David Smith, Washington correspondent UK Guardian
Head of oversight body Sigar asks why US government staff accommodated in special private ‘villas’ instead of staying on defence or diplomatic bases. John Sopko, head of Sigar, has questioned $150m spent on US staff accommodation in Afghanistan.
The Pentagon lavished nearly $150m of taxpayer money on villas with private security, flat screen TVs and three course meals for “special events” for US government staff in Afghanistan, an official watchdog has found.
The defense secretary, Ash Carter, is under pressure to explain why the Task Force for Business and Stability Operations (TFBSO) spent about a fifth of its budget on external residences in Kabul instead of accommodating the employees at American military or diplomatic bases.
The demand from John Sopko, head of the Special Inspector General for Afghanistan Reconstruction (Sigar), comes just a month after he questioned the Department of Defense’s outlay of nearly $43m “for what is likely to be the world’s most expensive gas station”.
“Based on allegations we have received from former TFBSO employees and others, today I am writing to request information concerning TFBSO’s decision to spend nearly $150m, amounting to nearly 20% of its budget, on private housing and private security guards for its US government employees in Afghanistan, rather than live on US military bases,” states a letter addressed to Carter.
In addition to security, private contractors gave support services at task force facilities, Sopko notes. “For example, Triple Canopy provided TFBSO personnel with queen size beds in certain rooms, a flat screen TV in each room that was 27 inches or larger, a DVD player in each room, a mini refrigerator in each room, and an ‘investor villa’ that had ‘upgraded furniture’ and ‘western-style hotel accommodations’.
“In terms of food, Triple Canopy was required to provide service that was ‘at least three stars’, with each meal containing at least two entrée choices and three side order choices, as well as three course meals for ‘special events’.”
Another private contractor supplied an on-site laundry service, on-site meals with light snacks and drinks available 24 hours a day, business office space including computers, printers, phones, scanners, desks and chairs, housekeeping, maintenance, grounds and cultural advisors and translators.
If the employees had instead lived at Department of Defense facilities in Afghanistan – where housing, security and food service are routinely provided at little or no extra charge – it appears that taxpayers would have saved tens of millions of dollars, Sopko contends.
Sigar estimates that for 2014 a task force staff of 10 would have paid approximately $1.8m to live at the US embassy. Yet former task force officials told Sigar that the $150m spent on its accommodations in Afghanistan supported “only a handful” and “no more than five to 10” staff most of the time.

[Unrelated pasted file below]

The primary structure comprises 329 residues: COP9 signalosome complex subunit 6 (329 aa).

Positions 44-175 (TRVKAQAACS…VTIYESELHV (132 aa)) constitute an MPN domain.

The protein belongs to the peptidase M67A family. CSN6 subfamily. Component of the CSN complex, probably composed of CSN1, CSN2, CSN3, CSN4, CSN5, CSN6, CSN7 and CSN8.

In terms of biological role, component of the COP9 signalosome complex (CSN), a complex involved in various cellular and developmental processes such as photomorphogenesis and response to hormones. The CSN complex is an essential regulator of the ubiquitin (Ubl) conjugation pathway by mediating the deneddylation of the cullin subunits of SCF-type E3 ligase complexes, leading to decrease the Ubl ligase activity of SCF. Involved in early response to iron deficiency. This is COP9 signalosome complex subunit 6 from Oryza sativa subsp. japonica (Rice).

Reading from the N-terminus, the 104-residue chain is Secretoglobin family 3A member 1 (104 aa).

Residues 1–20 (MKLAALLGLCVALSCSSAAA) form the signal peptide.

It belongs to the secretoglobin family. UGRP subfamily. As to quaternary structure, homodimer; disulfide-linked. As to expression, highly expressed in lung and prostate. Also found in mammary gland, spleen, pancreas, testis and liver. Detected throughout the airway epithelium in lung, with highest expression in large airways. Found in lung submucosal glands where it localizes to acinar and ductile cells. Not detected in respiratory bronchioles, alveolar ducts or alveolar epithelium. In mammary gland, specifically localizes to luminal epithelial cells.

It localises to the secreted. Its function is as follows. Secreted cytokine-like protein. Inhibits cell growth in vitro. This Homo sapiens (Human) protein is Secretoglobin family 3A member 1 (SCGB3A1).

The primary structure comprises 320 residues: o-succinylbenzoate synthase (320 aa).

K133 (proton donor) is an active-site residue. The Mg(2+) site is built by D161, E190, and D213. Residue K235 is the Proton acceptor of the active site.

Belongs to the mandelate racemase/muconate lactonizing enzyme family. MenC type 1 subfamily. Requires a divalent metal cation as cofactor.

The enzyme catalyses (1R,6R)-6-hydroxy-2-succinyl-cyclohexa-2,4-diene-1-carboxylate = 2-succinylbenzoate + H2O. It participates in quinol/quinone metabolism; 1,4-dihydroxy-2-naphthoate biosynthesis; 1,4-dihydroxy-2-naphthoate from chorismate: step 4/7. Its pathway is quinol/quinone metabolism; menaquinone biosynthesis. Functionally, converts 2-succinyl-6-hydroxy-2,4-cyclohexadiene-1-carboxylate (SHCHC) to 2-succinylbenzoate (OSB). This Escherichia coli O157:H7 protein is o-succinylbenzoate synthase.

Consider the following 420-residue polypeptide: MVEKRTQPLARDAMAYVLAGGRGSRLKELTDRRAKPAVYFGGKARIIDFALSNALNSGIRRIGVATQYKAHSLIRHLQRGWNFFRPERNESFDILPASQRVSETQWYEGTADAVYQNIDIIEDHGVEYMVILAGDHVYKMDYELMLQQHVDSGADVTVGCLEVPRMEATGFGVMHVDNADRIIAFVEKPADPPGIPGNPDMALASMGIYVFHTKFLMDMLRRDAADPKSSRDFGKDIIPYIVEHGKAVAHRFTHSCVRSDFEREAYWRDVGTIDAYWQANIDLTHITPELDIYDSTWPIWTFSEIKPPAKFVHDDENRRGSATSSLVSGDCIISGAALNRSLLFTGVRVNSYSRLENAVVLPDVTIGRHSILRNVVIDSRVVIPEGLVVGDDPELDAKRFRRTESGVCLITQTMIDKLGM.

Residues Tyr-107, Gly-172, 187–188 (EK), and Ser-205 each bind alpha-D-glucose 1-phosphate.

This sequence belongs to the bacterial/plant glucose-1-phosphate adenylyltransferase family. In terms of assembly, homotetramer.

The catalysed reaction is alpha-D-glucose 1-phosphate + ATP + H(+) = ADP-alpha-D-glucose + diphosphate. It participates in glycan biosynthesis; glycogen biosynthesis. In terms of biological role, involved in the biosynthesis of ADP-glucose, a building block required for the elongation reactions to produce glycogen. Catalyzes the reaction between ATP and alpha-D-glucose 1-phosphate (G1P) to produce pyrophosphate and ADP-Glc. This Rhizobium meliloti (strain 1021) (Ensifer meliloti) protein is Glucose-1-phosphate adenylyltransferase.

The letter says TFBSO’s decision not to live on military bases may have been made by Paul Brinkley, former deputy under secretary of defense and TFBSO’s first director. It quotes him as explaining: “Our goal was to get businesses running and to encourage private investors and corporations from outside of Afghanistan to engage in the country either as trading partners or as investors.
“Wherever possible, we avoided depending on the military. We were part of their mission … but we avoided living on military bases whenever possible. The goal was to show private companies that they could set up operations in Afghanistan themselves without needing military support.”
But Brinkley is no longer a government employee and did not cooperate with requests for information, it added. Sopko asks if a cost-benefit analysis was carried out in advance and, if so, requests that he be provided with a copy.
Following his concerns over the $43m gas station in Sheberghan, which opened in 2012 to show that compressed natural gas could be used in cars in Afghanistan effectively, he said on Wednesday: “We are concerned that this may be yet another example of US government officials not looking out for the American taxpayer.”
Sopko added: “In order to protect the American taxpayers’ dollars, DoD [Department of Defense] must fully cooperate with Sigar’s oversight work, and government officials who waste taxpayer funds must be held accountable.”
Nearly $110bn has been appropriated in Washington for reconstruction in Afghanistan since 2002 when, in the aftermath of the 9/11 attacks, US forces drove the Taliban from power for harbouring the terrorist network al-Qaida.
Neil Gordon of the Project On Government Oversight said: “The report is very short on detail, but it seems like a colossal waste of taxpayer money. Sigar raises good points about how having task force staff instead reside in US military or diplomatic facilities would have saved lots of money and improved coordination between the three agencies.
“Such extravagant spending seems to be a troubling pattern for the task force, which also gave us the $43m gas station debacle. We’re glad both Sigar and Congress are pushing DoD for answers.”
Army Lieutenant Colonel Joe Sowers, a Department of Defense spokesman, said: “We have received the recent letter from Sigar and will respond.”